I think Lerner destroyed her emails, but Koskinen is a business executive trying to run this whole sprawling agency/business, and he was brought in to try to improve morale and efficiency and results. To start attacking him as if he created the scandal is misguided and unproductive, cheap and easy. To mock him physically and compare him to whoever that was from Vaudeville, is really pretty flimsy and petty. Kind of like a college newspaper column.
What is your pedigree exactly? I picked up your article off of realclearpolitics, so you were lucky they carried you, but man, you've got to up your game!
"What is your pedigree exactly?" What is this - Crufts? If you want to know my "pedigree", you can get the gist of it in two minutes of Googling. You could even start with the link up above to my testimony at the House of Commons, which I believe is also out there on YouTube somewhere. So, whether or not I'll ever "achieve the things a man like Koskinen has", he and I have both achieved the opportunity to testify at national legislatures, and at least I didn't perjure myself when I got there.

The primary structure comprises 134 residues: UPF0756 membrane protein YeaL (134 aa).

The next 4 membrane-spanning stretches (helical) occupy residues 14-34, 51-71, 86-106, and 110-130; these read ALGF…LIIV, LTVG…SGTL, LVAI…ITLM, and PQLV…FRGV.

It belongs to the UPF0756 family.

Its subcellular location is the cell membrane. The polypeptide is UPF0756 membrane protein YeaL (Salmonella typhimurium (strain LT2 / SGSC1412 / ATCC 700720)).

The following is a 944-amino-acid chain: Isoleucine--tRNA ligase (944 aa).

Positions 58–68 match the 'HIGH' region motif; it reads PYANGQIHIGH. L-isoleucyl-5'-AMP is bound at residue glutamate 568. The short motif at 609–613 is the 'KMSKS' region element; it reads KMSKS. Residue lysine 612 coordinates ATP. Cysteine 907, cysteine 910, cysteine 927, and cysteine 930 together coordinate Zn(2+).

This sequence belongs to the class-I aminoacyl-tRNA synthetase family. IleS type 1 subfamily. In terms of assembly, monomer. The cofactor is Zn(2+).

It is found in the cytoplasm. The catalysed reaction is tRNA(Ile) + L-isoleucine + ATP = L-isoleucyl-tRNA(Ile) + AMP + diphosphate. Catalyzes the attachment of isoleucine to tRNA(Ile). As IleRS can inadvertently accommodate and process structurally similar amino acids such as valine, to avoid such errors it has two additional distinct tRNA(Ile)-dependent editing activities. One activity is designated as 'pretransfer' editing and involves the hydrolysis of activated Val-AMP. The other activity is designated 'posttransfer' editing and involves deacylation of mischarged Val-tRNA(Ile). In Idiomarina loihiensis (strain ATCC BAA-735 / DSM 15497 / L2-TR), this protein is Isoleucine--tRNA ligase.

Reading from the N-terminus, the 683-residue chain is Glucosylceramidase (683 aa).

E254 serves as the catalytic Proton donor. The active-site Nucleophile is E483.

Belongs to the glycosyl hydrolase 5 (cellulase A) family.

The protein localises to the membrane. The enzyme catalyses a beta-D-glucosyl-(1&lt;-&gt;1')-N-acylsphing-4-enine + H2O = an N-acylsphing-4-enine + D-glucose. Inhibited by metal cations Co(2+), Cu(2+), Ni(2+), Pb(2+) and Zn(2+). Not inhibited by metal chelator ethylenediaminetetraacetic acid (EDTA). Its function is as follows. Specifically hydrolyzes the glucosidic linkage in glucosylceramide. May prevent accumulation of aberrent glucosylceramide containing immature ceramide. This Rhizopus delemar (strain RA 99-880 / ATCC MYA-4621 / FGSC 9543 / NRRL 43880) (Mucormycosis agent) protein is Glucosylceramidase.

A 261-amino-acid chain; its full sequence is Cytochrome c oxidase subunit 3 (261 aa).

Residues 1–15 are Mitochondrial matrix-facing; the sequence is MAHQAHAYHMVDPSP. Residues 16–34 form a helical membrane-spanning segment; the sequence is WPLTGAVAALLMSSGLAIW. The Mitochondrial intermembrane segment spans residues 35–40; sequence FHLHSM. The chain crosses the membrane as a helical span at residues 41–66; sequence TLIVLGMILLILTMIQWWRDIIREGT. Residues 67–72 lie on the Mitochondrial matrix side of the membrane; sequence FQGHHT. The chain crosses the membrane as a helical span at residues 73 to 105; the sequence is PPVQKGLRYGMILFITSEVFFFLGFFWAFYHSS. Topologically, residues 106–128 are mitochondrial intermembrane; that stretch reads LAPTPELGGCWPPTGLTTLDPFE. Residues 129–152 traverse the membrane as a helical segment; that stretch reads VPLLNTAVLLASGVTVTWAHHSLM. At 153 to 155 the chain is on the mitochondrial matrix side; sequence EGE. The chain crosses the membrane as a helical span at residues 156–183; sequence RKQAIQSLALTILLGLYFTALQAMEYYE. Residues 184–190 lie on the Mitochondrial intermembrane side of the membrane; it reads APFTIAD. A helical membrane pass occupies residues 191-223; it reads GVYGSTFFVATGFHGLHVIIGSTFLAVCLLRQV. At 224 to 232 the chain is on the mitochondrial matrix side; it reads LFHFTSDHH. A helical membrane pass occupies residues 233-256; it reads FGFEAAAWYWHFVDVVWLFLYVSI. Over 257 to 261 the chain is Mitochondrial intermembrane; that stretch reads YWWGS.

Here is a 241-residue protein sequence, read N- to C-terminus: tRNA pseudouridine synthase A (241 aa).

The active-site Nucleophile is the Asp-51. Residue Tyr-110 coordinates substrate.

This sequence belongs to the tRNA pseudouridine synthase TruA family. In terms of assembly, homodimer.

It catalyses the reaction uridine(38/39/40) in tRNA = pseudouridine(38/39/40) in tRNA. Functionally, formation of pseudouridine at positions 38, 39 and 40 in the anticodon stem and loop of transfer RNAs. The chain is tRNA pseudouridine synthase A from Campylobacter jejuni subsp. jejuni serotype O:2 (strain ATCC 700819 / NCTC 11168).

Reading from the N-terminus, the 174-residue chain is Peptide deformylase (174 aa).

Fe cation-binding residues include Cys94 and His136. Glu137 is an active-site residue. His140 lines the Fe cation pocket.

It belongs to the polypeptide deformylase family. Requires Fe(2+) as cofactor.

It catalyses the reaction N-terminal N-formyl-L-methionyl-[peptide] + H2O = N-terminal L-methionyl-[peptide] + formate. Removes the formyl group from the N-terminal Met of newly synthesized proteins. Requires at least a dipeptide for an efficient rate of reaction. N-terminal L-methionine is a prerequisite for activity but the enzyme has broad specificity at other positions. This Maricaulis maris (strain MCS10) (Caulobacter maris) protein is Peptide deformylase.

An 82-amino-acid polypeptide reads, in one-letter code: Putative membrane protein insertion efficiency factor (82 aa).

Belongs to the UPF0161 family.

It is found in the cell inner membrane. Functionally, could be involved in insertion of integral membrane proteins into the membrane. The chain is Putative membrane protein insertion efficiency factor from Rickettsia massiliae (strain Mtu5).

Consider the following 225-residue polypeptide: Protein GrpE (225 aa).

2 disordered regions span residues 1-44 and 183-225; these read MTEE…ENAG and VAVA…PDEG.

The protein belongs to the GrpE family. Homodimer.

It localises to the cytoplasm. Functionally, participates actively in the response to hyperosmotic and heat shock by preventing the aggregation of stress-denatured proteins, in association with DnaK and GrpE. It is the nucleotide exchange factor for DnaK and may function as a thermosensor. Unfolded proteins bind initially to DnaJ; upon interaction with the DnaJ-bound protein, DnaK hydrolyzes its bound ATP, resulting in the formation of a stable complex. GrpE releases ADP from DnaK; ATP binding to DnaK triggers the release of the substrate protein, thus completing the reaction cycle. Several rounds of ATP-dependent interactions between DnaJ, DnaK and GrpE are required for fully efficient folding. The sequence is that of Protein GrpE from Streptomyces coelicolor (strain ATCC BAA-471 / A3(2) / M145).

It's such a fascinating question, isn't it? "What is your pedigree exactly?" Did you ever think to ask that of, say, Barack Obama in 2008? Or of Hillary Clinton this time round? Come to think of it, have you ever thought to ask of John Koskinen "what is your pedigree exactly"? If you had, you wouldn't regard him as any sort of "business executive". In the private sector, he was a "consultant". As for what you call his work "for various branches of the government", well, he was chairman of Freddie Mac. That's to say, he's one of maybe a dozen people responsible for ruining the American property market. Before that, he was Deputy Mayor of the District of Columbia, and the head of President Clinton's council to deal with the Y2K problem. So, given that he was in charge of the greatest computer challenge, data-retention issue and crash-prevention crisis of the last quarter-century, you'd think he wouldn't just sit there like Guy Kibbee after too many martinis at the Stork Club (yeah, yeah, what's his pedigree?) professing smiley-faced bewilderment as to how all these emails and hard drives could go missing.
My recent column on American foreign policy - "Harmless as an Enemy, Treacherous as a Friend" - and, in particular, the poignant response of Prince Sirik Matak prompted this letter from Richard: